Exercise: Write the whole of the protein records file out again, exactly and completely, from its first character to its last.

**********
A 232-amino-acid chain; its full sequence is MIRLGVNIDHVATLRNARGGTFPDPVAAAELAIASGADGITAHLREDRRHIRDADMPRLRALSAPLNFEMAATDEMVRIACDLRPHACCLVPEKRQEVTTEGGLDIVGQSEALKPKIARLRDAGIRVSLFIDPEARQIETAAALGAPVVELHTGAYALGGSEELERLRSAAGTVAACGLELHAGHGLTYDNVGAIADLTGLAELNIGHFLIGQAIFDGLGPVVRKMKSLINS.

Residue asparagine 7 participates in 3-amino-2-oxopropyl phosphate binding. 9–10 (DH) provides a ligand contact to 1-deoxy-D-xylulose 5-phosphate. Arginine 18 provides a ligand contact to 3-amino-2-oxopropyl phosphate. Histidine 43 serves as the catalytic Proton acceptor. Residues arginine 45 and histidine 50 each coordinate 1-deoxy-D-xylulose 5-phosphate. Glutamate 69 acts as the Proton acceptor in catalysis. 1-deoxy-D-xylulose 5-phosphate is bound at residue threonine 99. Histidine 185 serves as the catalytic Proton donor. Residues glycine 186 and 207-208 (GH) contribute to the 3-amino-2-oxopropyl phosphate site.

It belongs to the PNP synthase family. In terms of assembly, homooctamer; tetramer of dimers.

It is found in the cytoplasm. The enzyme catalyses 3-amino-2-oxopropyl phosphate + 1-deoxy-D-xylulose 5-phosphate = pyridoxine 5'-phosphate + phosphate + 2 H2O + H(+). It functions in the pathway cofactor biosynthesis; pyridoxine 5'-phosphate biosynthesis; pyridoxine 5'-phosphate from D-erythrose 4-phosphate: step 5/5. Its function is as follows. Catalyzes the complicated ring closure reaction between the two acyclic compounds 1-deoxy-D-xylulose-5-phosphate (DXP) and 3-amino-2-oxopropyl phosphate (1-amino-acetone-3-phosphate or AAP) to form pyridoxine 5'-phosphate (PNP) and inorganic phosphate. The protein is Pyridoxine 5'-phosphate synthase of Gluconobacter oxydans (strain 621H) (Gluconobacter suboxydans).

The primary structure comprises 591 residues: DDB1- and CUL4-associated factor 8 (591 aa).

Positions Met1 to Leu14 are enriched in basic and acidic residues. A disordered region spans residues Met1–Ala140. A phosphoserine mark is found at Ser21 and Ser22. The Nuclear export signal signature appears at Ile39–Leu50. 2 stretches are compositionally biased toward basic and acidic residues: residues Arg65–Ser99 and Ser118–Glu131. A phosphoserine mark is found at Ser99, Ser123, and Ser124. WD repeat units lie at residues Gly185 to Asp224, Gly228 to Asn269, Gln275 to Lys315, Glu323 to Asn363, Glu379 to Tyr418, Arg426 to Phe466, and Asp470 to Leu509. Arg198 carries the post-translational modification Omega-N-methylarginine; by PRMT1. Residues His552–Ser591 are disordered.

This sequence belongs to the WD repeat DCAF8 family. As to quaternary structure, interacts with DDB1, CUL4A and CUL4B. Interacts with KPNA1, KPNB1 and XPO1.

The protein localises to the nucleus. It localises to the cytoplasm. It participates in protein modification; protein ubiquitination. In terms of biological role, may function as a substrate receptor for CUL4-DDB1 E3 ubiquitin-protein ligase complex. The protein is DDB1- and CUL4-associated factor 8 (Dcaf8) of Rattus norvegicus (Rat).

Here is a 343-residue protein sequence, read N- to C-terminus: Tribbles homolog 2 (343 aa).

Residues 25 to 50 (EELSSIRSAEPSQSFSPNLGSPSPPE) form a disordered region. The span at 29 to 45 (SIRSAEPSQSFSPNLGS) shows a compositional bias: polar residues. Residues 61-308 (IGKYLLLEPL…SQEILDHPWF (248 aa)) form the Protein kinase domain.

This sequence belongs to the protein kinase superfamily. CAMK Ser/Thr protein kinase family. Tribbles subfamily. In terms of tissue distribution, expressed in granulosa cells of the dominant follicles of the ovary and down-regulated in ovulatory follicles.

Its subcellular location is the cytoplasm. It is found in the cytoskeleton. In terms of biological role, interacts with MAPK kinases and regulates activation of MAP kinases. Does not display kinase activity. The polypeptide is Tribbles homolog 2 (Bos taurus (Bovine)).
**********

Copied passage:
A 232-amino-acid chain; its full sequence is MIRLGVNIDHVATLRNARGGTFPDPVAAAELAIASGADGITAHLREDRRHIRDADMPRLRALSAPLNFEMAATDEMVRIACDLRPHACCLVPEKRQEVTTEGGLDIVGQSEALKPKIARLRDAGIRVSLFIDPEARQIETAAALGAPVVELHTGAYALGGSEELERLRSAAGTVAACGLELHAGHGLTYDNVGAIADLTGLAELNIGHFLIGQAIFDGLGPVVRKMKSLINS.

Residue asparagine 7 participates in 3-amino-2-oxopropyl phosphate binding. 9–10 (DH) provides a ligand contact to 1-deoxy-D-xylulose 5-phosphate. Arginine 18 provides a ligand contact to 3-amino-2-oxopropyl phosphate. Histidine 43 serves as the catalytic Proton acceptor. Residues arginine 45 and histidine 50 each coordinate 1-deoxy-D-xylulose 5-phosphate. Glutamate 69 acts as the Proton acceptor in catalysis. 1-deoxy-D-xylulose 5-phosphate is bound at residue threonine 99. Histidine 185 serves as the catalytic Proton donor. Residues glycine 186 and 207-208 (GH) contribute to the 3-amino-2-oxopropyl phosphate site.

It belongs to the PNP synthase family. In terms of assembly, homooctamer; tetramer of dimers.

It is found in the cytoplasm. The enzyme catalyses 3-amino-2-oxopropyl phosphate + 1-deoxy-D-xylulose 5-phosphate = pyridoxine 5'-phosphate + phosphate + 2 H2O + H(+). It functions in the pathway cofactor biosynthesis; pyridoxine 5'-phosphate biosynthesis; pyridoxine 5'-phosphate from D-erythrose 4-phosphate: step 5/5. Its function is as follows. Catalyzes the complicated ring closure reaction between the two acyclic compounds 1-deoxy-D-xylulose-5-phosphate (DXP) and 3-amino-2-oxopropyl phosphate (1-amino-acetone-3-phosphate or AAP) to form pyridoxine 5'-phosphate (PNP) and inorganic phosphate. The protein is Pyridoxine 5'-phosphate synthase of Gluconobacter oxydans (strain 621H) (Gluconobacter suboxydans).

The primary structure comprises 591 residues: DDB1- and CUL4-associated factor 8 (591 aa).

Positions Met1 to Leu14 are enriched in basic and acidic residues. A disordered region spans residues Met1–Ala140. A phosphoserine mark is found at Ser21 and Ser22. The Nuclear export signal signature appears at Ile39–Leu50. 2 stretches are compositionally biased toward basic and acidic residues: residues Arg65–Ser99 and Ser118–Glu131. A phosphoserine mark is found at Ser99, Ser123, and Ser124. WD repeat units lie at residues Gly185 to Asp224, Gly228 to Asn269, Gln275 to Lys315, Glu323 to Asn363, Glu379 to Tyr418, Arg426 to Phe466, and Asp470 to Leu509. Arg198 carries the post-translational modification Omega-N-methylarginine; by PRMT1. Residues His552–Ser591 are disordered.

This sequence belongs to the WD repeat DCAF8 family. As to quaternary structure, interacts with DDB1, CUL4A and CUL4B. Interacts with KPNA1, KPNB1 and XPO1.

The protein localises to the nucleus. It localises to the cytoplasm. It participates in protein modification; protein ubiquitination. In terms of biological role, may function as a substrate receptor for CUL4-DDB1 E3 ubiquitin-protein ligase complex. The protein is DDB1- and CUL4-associated factor 8 (Dcaf8) of Rattus norvegicus (Rat).

Here is a 343-residue protein sequence, read N- to C-terminus: Tribbles homolog 2 (343 aa).

Residues 25 to 50 (EELSSIRSAEPSQSFSPNLGSPSPPE) form a disordered region. The span at 29 to 45 (SIRSAEPSQSFSPNLGS) shows a compositional bias: polar residues. Residues 61-308 (IGKYLLLEPL…SQEILDHPWF (248 aa)) form the Protein kinase domain.

This sequence belongs to the protein kinase superfamily. CAMK Ser/Thr protein kinase family. Tribbles subfamily. In terms of tissue distribution, expressed in granulosa cells of the dominant follicles of the ovary and down-regulated in ovulatory follicles.

Its subcellular location is the cytoplasm. It is found in the cytoskeleton. In terms of biological role, interacts with MAPK kinases and regulates activation of MAP kinases. Does not display kinase activity. The polypeptide is Tribbles homolog 2 (Bos taurus (Bovine)).